Survival First Aid Training in Estland
Realistic training on a former Russian military base
Friday evening just before midnight, Erki Vaikre and I arrived at the Kirna Survival school which is basically a refitted old Russian army base situated in a vast Birch forest traversed by a river. My first visit here was two years ago.
There was a short briefing with Erki, SERE¹-Coordinator Estonian Defense League and a number of survival instructors. Together with Rein Paavo the programme coordinator and paramedic, we share a spacious room with good beds. It wasn’t long before I was fast asleep.
Thirty soldiers will take part in this two-day basic first aid survival training, including a number of combat medics (in training), platoon leaders, SF recon men and reservists. Some of them have a lot of medical knowledge and others hardly have any. It is a mixed group and most of the participants don’t know each other or hardly at all.
One of the most important objectives is to increase their skills of acute medical first aid in the field in quite a limited time span. In addition, aspects of survival and medicine need to be integrated in their overall approach and consciousness.
The first day the men and women receive practical and theory both outside and in the classroom from 08.30-21.30. A very intense day in which I will not participate.
My contribution consists of linking the various programme elements into a complex and realistic disaster scenario, whereby insight in the (non-tactical) situation, cooperation, leadership and skills in the area of acute medical care are to be linked to survival.
In a number of short consultations with Erki and Rein, it becomes clear what their needs are; Setting up a mass-casualty scenario as a result of a natural disaster.
I decide to head in to the birch forest in search of inspiration and soon find a nice open area where I get comfortable on a fallen tree trunk. My inspiration comes naturally here. I make some notes based on a map of the area. It is an organic process; based on input I am able to quickly develop a realistic scenario.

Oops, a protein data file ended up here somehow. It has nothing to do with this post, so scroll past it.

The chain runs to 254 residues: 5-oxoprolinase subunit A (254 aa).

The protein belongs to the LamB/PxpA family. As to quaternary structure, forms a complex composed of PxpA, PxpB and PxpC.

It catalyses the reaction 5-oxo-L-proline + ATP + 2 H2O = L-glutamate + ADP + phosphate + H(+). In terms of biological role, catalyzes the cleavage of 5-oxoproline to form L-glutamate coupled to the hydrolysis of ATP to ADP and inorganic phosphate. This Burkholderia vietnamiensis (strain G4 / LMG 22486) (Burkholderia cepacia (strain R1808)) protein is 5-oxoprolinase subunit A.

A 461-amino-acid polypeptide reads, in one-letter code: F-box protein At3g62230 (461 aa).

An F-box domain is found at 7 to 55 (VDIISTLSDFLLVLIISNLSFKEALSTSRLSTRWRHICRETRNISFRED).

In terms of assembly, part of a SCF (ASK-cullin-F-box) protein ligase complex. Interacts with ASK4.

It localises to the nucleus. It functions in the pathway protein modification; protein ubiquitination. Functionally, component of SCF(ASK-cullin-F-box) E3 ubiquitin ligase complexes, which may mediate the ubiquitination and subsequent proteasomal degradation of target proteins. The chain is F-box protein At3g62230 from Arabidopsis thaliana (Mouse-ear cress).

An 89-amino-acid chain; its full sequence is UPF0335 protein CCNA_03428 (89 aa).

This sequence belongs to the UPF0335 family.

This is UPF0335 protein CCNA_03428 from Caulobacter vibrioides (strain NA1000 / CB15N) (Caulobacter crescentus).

In this scenario there is very heavy rainfall, flooding and a total breakdown of critical infrastructure including emergency communication systems. The whole Baltic area has been hit, the capital Tallinn is without power and water and all available emergency relief is geared to the city. Little or no help can be given to the surrounding areas.
In the area around Kirna, the river has flooded and a large area is now inundated.
Civilians are in distress. Charlie Company (10 m/f) start their search but are hit by a heavy thunderstorm and run into difficulty when trees start falling and lighting hits. Coming from opposite directions, Alpha and Bravo Company will head for a central point just east of the base. Alpha Company will also need to cross the river. Once arrived at the assembly point, new information is provided on Charlie Company’s location. The two commanding officers will need to consult with each other on how to proceed.